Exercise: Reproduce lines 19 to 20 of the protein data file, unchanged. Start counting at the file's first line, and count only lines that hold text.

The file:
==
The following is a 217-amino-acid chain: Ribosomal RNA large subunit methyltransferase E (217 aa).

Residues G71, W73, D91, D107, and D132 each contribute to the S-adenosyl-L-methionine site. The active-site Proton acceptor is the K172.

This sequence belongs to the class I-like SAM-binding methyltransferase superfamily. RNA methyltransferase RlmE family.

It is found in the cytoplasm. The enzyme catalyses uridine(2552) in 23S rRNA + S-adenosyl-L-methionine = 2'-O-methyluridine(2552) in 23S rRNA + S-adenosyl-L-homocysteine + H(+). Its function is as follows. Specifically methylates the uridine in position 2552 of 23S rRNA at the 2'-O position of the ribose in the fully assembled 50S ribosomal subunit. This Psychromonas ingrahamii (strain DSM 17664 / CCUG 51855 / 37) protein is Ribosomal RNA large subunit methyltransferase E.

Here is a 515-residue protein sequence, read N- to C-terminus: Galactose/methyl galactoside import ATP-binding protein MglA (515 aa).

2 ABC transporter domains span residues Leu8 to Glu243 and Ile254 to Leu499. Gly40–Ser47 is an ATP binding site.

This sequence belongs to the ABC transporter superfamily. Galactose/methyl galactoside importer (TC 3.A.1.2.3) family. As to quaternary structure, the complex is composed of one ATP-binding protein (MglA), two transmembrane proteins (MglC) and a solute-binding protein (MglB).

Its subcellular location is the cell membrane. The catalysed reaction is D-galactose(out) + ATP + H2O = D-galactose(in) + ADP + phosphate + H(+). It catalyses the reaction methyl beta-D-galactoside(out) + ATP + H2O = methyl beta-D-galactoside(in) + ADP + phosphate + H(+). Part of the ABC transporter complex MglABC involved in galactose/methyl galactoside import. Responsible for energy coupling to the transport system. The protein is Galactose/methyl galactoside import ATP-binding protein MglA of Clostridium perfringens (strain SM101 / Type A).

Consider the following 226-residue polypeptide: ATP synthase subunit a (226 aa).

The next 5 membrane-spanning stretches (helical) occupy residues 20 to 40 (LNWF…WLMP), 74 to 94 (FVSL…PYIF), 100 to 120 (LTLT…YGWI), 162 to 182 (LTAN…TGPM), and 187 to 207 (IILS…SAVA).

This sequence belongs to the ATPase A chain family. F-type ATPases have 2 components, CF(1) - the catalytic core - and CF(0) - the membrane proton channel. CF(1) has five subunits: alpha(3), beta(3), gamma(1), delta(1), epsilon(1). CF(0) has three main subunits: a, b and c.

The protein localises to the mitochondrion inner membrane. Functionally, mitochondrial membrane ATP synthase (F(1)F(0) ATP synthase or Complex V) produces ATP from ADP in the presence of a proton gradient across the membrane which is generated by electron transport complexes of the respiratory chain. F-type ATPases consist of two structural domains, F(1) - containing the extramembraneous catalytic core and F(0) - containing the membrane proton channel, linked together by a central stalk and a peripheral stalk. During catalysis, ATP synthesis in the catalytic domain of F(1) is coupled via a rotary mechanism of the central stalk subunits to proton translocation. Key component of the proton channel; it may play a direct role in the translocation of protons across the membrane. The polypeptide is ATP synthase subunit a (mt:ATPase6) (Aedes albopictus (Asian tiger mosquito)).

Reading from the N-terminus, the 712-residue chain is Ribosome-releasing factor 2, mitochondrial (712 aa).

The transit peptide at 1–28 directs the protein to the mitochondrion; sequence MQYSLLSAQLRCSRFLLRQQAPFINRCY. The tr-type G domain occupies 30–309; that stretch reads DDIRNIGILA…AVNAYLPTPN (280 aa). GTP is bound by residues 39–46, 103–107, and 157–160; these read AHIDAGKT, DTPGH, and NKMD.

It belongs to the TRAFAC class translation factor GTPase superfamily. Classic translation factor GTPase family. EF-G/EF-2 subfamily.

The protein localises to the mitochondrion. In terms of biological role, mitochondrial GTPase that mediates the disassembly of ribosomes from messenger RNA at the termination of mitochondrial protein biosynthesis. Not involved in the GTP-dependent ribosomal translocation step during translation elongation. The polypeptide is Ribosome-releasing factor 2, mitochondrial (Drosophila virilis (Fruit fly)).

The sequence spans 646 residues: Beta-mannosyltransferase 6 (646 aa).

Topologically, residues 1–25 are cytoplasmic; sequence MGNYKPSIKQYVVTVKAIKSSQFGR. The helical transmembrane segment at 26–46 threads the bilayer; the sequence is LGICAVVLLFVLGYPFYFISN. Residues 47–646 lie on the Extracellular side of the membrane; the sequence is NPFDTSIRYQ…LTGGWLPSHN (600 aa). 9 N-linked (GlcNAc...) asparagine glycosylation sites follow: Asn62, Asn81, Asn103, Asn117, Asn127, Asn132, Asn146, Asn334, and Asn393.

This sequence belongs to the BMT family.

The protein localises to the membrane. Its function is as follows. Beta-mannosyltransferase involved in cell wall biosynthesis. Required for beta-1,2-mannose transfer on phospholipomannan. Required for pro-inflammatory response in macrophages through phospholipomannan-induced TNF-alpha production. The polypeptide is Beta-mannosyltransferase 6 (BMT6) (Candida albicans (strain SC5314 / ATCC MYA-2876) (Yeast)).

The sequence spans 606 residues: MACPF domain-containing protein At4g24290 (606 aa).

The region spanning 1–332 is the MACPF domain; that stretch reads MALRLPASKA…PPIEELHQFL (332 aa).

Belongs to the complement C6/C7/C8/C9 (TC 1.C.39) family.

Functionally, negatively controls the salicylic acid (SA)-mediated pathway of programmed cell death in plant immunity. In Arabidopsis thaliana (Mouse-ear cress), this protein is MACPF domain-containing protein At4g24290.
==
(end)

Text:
This sequence belongs to the BMT family.

The protein localises to the membrane. Its function is as follows. Beta-mannosyltransferase involved in cell wall biosynthesis. Required for beta-1,2-mannose transfer on phospholipomannan. Required for pro-inflammatory response in macrophages through phospholipomannan-induced TNF-alpha production. The polypeptide is Beta-mannosyltransferase 6 (BMT6) (Candida albicans (strain SC5314 / ATCC MYA-2876) (Yeast)).